fishinpa. You're right, you never did. I apologize. My comment was really just a reflection of my own thoughts whenever I start to work on it again. But I'm not really doing much work on it now, just seeing if it still runs, and it did start up on the 3rd pull.

And you are correct about the fact that the part number should have had 6 digits. I dropped one when I wrote that first post. The tire number should be 330875. You have a good eye for detail. And I'll pursue farther looking for the guy who has the Hahn-Eclipse parts catalogs to see if he has parts and especially tires as well. Actually, however, I have the parts list, because I'm the original owner and way back in the '60s the manual that came with such equipment included not only an itemized list of every part in it, but an exploded-view diagram of where everything fit. It's a pity they don't do that with lawn equipment sold today. I've browsed through a lot of the posts on LawnSite.com, and I get the impression many of the members like to work on their own machine rather than take it to a dealer, and therefore I presume they would appreciate having the kind of data I got with my purchase 40 years ago.

You asked for a photo, so one is provided even though it doesn't seem to me to be an item of beauty. The blade on this machine is driven through a pulley, which is a bit unusual for a walk-behind mower. I consider there to be three advantages of that design. 1) the blade rotates at a higher rpm than if bolted directly to the crankshaft, 2) there's no danger of bending a crankshaft if the blade hits a rock, and 3) the housing is down very close to the ground in the front which makes it easy to get under shrubs, etc..
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Old 04-09-2006, 07:11 PM
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fishinpa fishinpa is offline
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Hey Man, that is a thing of beauty to me. I can respect engineering and they just don't make 'em like that any more.

I'm glad we're off on the right foot now and really don't think "that guy" will have parts... but I hope he can give or lead you to a source that eventually leads to "The mother-load of sources".

Are those rear wheels "keyed"? It's hard to tell from the photo you initially put up. If they are not, you could possible go to those "bicycle" type tires and save yourself a few pounds.....

Again... she's a 'beaut, and I wish you the best of luck! PLEASE be sure to find this post in a month or a year (however long it takes) and let us know how you made out. I for one, really will want to know.

I can see your from NJ... if you ever find yourself coming over to Bucks County, PA... drop me a line. Maybe you can take a few minutes out of you journey and we can meet in person???
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Old 04-09-2006, 08:15 PM
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LarryF LarryF is offline
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Quote:
Originally Posted by fishinpa
they just don't make 'em like that any more.
That's about the way I feel about it.

The wheels are not keyed to the axle, and it's a design I had never before encountered. Whether it's unique for this particular machine only, I can't really say, but as far as I know it is. The engine has a vertical crank shaft which drives a pulley which in turn transfers motion to the blade pulley through a belt. But the engine also has a horizontal power-take-off shaft which drives a horizontally oriented idler shaft through another belt-pulley system. There is a clutch handle on the right handle bar which allows the idler shaft to engage-disengage the belt on these pulleys, and that's how the engine is connected to the wheels for the self-propelled feature. Now comes the tricky part. The idler shaft also has a sprocket which drives another spocket on the axle through a short chain (looks like a bicycle chain and it probably is). The hub of each one of the rear wheels rides on the axle through what look like needle bearings, but these bearings are unlike any others I've ever seen. They allow the wheel to rotate in one direction but lock the wheel from turning in the other direction. So when the engine is running and the clutch is engaged, the axle drives the wheels forward. If you want to make a turn, the outside wheel will go faster than the other. If you want to stop going forward, squeeze the clutch handle, and that not only does it, but it also allows you to pull the machine backwards. And of course, when the engine is not running, you can push the machine forward irrespective of what position the clutch handle is in. If you're interested and give me an email address, I'll send you a PDF of the exploded view that shows all of the parts.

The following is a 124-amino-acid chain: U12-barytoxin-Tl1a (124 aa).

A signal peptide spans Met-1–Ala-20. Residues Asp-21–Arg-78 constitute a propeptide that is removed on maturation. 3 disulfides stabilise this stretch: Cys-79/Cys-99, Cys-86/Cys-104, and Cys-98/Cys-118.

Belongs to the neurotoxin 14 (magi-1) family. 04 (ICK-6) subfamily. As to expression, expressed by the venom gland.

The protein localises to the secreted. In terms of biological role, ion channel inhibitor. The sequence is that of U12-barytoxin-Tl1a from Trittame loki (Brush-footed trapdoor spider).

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Old 04-10-2006, 09:11 AM
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LarryF LarryF is offline
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Quote:
Originally Posted by LarryF
That's about the way I feel about it.

The hub of each one of the rear wheels rides on the axle through what look like needle bearings, but these bearings are unlike any others I've ever seen. They allow the wheel to rotate in one direction but lock the wheel from turning in the other direction.
In case someone may be interested, I dug out one of those "needle bearing" assemblies which allow the axle to be driven in one direction but turn freely in the other, and took the photo shown below. Hahn-Eclipse called it an "Overrunning Clutch". It has a Torrington part number RC-101410, and there are a dozen of the little rollers inside of what looks like a bearing race.